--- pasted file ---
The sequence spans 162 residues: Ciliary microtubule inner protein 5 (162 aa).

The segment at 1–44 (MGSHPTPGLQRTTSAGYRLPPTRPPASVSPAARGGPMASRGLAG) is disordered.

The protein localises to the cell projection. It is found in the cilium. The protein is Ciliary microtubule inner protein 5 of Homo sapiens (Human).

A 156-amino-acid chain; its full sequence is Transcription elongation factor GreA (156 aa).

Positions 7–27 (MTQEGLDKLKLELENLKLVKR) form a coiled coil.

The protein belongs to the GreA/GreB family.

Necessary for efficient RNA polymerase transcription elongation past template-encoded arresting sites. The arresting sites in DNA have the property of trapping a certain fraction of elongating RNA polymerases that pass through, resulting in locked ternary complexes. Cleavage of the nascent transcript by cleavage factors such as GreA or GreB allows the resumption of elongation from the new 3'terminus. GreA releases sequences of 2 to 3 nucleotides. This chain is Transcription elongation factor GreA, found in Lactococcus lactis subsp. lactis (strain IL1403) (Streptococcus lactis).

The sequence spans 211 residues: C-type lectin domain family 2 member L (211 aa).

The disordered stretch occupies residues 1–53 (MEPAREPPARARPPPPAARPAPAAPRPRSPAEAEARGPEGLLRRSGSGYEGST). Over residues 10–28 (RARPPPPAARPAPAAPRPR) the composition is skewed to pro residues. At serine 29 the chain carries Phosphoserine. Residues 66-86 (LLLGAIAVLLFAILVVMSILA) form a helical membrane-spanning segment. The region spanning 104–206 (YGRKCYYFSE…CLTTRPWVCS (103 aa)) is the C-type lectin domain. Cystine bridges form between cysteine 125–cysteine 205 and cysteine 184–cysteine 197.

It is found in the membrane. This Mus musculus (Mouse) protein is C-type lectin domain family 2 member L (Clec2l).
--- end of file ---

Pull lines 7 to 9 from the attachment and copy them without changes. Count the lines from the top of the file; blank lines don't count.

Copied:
Necessary for efficient RNA polymerase transcription elongation past template-encoded arresting sites. The arresting sites in DNA have the property of trapping a certain fraction of elongating RNA polymerases that pass through, resulting in locked ternary complexes. Cleavage of the nascent transcript by cleavage factors such as GreA or GreB allows the resumption of elongation from the new 3'terminus. GreA releases sequences of 2 to 3 nucleotides. This chain is Transcription elongation factor GreA, found in Lactococcus lactis subsp. lactis (strain IL1403) (Streptococcus lactis).

The sequence spans 211 residues: C-type lectin domain family 2 member L (211 aa).

The disordered stretch occupies residues 1–53 (MEPAREPPARARPPPPAARPAPAAPRPRSPAEAEARGPEGLLRRSGSGYEGST). Over residues 10–28 (RARPPPPAARPAPAAPRPR) the composition is skewed to pro residues. At serine 29 the chain carries Phosphoserine. Residues 66-86 (LLLGAIAVLLFAILVVMSILA) form a helical membrane-spanning segment. The region spanning 104–206 (YGRKCYYFSE…CLTTRPWVCS (103 aa)) is the C-type lectin domain. Cystine bridges form between cysteine 125–cysteine 205 and cysteine 184–cysteine 197.